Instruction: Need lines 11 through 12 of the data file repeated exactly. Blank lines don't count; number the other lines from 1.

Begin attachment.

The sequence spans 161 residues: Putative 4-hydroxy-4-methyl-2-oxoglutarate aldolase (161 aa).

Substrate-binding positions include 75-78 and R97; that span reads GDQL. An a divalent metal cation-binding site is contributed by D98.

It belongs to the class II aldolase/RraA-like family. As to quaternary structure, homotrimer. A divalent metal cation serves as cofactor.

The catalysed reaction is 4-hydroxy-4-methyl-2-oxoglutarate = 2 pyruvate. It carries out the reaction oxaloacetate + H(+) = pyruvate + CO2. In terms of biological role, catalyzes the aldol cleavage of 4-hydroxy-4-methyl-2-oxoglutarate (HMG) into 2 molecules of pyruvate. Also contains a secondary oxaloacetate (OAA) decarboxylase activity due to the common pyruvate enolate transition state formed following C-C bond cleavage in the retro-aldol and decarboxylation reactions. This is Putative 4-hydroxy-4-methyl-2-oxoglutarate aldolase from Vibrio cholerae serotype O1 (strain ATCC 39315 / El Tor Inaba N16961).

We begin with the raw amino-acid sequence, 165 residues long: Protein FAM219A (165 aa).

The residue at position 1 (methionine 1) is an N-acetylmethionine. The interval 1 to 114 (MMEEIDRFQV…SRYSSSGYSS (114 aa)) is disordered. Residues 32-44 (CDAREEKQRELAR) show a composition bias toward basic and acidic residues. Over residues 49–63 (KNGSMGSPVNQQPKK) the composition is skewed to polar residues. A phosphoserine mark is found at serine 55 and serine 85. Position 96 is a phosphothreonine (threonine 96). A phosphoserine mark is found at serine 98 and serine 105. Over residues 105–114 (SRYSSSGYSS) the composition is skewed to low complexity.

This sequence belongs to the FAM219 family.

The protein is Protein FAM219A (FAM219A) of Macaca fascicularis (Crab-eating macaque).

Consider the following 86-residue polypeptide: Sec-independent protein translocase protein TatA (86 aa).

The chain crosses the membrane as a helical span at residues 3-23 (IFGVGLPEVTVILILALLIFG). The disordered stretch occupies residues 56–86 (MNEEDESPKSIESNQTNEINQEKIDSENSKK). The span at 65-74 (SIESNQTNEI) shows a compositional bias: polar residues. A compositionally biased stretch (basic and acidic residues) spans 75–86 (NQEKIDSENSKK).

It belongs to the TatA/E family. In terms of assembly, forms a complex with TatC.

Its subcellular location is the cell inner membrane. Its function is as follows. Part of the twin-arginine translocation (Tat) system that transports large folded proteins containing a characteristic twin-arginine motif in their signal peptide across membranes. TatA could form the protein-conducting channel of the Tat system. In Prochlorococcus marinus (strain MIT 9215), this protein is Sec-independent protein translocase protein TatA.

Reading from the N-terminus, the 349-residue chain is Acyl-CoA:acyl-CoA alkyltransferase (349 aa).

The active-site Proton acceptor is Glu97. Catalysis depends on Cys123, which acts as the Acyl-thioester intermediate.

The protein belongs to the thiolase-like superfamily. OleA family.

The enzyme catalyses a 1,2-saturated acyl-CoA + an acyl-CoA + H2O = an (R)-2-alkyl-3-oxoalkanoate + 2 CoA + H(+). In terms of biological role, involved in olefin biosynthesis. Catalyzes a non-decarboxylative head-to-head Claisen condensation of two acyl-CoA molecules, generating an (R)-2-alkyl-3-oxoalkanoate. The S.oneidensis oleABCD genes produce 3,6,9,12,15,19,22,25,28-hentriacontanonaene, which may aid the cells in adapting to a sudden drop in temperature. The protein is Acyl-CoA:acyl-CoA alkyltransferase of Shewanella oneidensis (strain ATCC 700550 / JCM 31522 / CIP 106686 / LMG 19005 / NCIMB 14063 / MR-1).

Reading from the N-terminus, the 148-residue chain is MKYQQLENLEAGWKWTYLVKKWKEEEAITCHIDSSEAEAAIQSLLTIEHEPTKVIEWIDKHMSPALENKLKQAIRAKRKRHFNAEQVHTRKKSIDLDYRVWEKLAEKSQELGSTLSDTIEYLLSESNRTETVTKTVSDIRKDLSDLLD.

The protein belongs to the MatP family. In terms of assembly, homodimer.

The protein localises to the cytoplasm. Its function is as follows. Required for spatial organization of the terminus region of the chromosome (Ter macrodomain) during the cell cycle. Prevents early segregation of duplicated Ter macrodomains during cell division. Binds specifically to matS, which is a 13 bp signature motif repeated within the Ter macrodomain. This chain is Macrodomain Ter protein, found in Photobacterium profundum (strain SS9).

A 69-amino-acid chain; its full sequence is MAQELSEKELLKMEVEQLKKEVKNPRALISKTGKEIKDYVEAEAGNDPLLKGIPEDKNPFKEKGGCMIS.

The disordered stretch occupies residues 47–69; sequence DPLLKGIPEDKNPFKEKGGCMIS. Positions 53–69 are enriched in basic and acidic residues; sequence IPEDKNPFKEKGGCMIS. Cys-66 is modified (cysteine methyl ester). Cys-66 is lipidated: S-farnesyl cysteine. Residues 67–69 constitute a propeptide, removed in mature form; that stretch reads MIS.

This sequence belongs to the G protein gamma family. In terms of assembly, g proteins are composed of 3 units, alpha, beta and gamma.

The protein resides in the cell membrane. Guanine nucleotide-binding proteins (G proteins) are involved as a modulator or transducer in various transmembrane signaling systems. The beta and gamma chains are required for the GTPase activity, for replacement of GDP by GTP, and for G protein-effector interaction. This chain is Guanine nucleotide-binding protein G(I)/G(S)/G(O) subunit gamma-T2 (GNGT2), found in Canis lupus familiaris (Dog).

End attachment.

It belongs to the TatA/E family. In terms of assembly, forms a complex with TatC.

Its subcellular location is the cell inner membrane. Its function is as follows. Part of the twin-arginine translocation (Tat) system that transports large folded proteins containing a characteristic twin-arginine motif in their signal peptide across membranes. TatA could form the protein-conducting channel of the Tat system. In Prochlorococcus marinus (strain MIT 9215), this protein is Sec-independent protein translocase protein TatA.